Next up, Kimchi daikon. Kimchi, for the un-initiated, is a fermented vegetable dish using a combination of spices which typically create a very strong and spicy flavour. In this case, the vegetable in question was daikon. Served in a tiny preserves jar, Saka-Ba!’s kimchi started off softly but packed a strong punch at the end.


The third dish was the Gyoza – fried pork and cabbage dumplings. Big fan of these through my multiple Izakaya visits so these weren’t hard to enjoy on my end. Nice sear on the dumplings and the filling was quite flavourful – there really wasn’t much need for the dipping sauce in my opinion.


Next, we had the Kara Age – fried organic chicken with spicy mayo. Probably the best of our starters – great crunch to the chicken while still remaining juicy and tender. The spicy mayo was also on point – even though we ran out of chicken, we finished off the sauce regardless!


To follow the path of fried food, we also had the Corn cari – curry stuffed doughnuts. Probably the most disappointing dish sadly – the fried balls themselves were great however the curry mixture inside lacked much punch. It really didn’t add anything to the dish and left all 3 of us wanting.


The final starter (yeah I know…. what can I say, we were hungry) was the Satsuma Age – sweet potato fries. Served with more of that great spicy mayo and lightly tossed with some paprika, these thickly cut fries were delicious and not over breaded either which was appreciated.


And now we reach the main course – the Ramen. Saka-Ba! offers 3 types of broth each with their own extra ingredients to mix with the house made noodles and the boiled egg. First up, the Shoyu Ramen – pork and soy broth, braised pork, bean sprouts, bamboo and green onions. As a first experience with Ramen, this one struck me as a very good one. The broth was rich and flavourful – huge pork notes within the broth. The noodles were awesome – great texture with their own nice taste. The braised pork simply fell apart – so good. The egg added some rich creaminess to the mix and the rest of the ingredients provided some nice notes to the mixture. A great intro to Ramen for yours truly.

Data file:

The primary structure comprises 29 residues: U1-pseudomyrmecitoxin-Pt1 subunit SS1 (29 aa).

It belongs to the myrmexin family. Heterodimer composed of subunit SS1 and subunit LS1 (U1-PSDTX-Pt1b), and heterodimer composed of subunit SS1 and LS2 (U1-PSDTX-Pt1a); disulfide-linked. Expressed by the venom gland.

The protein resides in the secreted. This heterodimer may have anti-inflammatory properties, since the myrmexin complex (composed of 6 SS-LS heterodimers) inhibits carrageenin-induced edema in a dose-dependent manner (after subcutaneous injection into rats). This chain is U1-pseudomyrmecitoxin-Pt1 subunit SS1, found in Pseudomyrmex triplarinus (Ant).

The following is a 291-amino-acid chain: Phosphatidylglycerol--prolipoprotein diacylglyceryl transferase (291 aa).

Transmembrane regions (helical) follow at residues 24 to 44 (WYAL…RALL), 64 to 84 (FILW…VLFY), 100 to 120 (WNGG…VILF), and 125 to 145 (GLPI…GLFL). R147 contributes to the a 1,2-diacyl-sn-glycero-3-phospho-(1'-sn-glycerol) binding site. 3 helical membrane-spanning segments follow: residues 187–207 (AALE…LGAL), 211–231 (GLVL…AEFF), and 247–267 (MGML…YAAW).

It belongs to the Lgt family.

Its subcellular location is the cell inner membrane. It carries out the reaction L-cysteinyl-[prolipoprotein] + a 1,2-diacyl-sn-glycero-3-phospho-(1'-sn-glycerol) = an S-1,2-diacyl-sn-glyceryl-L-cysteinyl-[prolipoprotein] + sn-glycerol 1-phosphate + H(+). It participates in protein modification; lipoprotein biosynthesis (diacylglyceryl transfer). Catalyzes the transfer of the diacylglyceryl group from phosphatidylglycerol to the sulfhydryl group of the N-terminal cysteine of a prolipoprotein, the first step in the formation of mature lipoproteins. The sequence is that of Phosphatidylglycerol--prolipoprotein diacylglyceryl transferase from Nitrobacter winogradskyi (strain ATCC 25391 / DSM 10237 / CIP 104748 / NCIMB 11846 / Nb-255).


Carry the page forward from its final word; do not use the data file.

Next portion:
The second variety was the Ebi Miso Ramen – Lobster and pork broth, miso, braised pork, corn, bean sprouts, bamboo and green onions. The addition of lobster in the broth and the miso brought forth a slightly less pork flavoured broth with not much of a lobster taste to be honest. The rest was as great as the first bowl.


The final variety was the Tori shio Ramen – chicken and salt broth, pain seared upper leg chicken, fried onions, bean sprouts and green onions. This was a very different profile than the other two due to the lack of pork and the use of chicken. The chicken meat itself was nice and tender and the fried onion brought some crunch. The broth here was quite a bit saltier than the previous two – more noticeable for the two of us who primarily ate the other two than for the one who ordered this bowl but still. Of the three, I would likely stick to the 1st one but each had their strong point.


As an introduction to Ramen, Saka-Ba! hit all the right notes – great decor, nice vibe and awesome food. As someone who hates waiting in-line for any meal (still the biggest reason why I don’t return to Kazu), I am not sure I would do so again for Ramen but Saka-Ba! certainly made a great impression on me. As a starting point for Ramen, I definitely feel I got the proper experience to judge future bowls. I’m sure you will as well.